There are calls for more to be done to save tōtara trees in the Raukumara Conservation Park from being wiped out by pests.
Possum and deer are killing the ancient native trees and are also causing a decline in the numbers of other native plants and animals in the forest.
The Raukumara Conservation Park spans 110,000ha across the East Coast of the North Island and consists of dense, isolated and uncompromising terrain.
It has proven to be the perfect breeding ground for possum, deer and red goats which are causing major damage to the forest ecosystem.
Department of Conservation (DOC) biodiversity ranger Graeme Atkins said on a recent visit to a coastal section of the forest he struggled to find any tōtara that were alive.
"[We] probably walked past a couple of hundred dead tōtara and we probably only counted three or four that were alive just hanging in there."
Mr Atkins has worked in the ranges for 23 years and has seen the effect of pests, such as deer, which destroy undergrowth in the forest.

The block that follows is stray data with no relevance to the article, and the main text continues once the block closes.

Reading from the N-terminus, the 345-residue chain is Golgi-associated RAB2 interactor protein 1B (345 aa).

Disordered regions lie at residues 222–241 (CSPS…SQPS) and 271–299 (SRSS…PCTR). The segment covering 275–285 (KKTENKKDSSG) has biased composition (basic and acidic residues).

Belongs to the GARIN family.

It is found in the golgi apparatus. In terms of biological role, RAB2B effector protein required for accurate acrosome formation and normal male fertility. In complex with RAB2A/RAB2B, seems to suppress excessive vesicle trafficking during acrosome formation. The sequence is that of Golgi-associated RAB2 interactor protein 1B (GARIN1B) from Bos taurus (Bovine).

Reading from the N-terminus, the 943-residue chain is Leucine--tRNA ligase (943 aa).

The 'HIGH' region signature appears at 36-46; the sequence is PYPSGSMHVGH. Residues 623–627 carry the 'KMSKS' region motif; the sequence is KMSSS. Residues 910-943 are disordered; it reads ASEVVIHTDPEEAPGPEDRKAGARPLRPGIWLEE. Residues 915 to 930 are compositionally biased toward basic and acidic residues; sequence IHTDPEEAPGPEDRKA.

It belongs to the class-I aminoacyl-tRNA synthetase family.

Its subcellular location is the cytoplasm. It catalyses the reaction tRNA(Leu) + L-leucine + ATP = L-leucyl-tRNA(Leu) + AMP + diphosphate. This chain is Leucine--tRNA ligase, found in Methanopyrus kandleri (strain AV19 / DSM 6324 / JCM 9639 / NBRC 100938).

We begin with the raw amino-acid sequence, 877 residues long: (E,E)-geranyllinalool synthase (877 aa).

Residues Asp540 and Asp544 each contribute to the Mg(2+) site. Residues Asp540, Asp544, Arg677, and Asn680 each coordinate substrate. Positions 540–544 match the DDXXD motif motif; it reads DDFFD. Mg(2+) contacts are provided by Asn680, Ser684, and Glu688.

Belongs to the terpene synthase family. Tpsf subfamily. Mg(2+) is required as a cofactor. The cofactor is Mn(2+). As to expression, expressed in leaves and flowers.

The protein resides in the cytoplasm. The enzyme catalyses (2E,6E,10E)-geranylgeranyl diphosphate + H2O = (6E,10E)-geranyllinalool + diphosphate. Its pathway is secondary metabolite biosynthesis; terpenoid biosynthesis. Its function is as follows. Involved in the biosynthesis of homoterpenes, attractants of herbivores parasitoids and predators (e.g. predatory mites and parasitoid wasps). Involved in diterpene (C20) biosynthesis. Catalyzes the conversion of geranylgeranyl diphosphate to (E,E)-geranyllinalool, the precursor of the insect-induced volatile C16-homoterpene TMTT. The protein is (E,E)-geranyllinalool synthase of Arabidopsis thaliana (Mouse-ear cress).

"The Raukumara to me was always like a refuge for things like kiwi, blue duck, kākā, kākāriki all those native frogs and bats."
Each year DOC spends around $250,000 on pest control on red deer and in the Raukumara - but no money on possum control.
The last aerial 1080 operation in the Gisborne/Tairāwhiti area was 20 years ago and covered 9000ha around Mount Hikurangi.
Te Runanga o Ngāti Porou director Tui Warmenhoven said more needed to be done to get rid of pests.
She said in the Ngāti Porou settlement the Raukumara Forest was not one of the sites handed back to the iwi.
However, Ms Warmenhoven said the iwi wanted to work alongside DOC to stop the decimation of the Raukumara's tōtara trees and resources.
"We're gonna suffer greatly - we lose our biodiversity, we lose our culture and with that we lose our mana."
Botanist Philip Simpson wrote the book Tōtara: A Natural and Cultural History has seen first hand the damage caused by possums on tōtara across the country.
"They have eliminated countless thousands of trees throughout the mountainous part of New Zealand."
Mr Simpson said it was vital to fight pests in the battle to keep tōtara alive.
"Millions and millions of trees that were harvested all over the country for the developing of the nation of NZ - we owe tōtara a lot and we should be very concerned about [their] conservation."
DOC said at this time no decision has been made on what specific action would be taken on the impact of pests on tōtara in the Raukumara forest.
Tōtara can live to be more than 1000 years old, and are second in size only to kauri - which faces its own battle for survival from kauri dieback disease.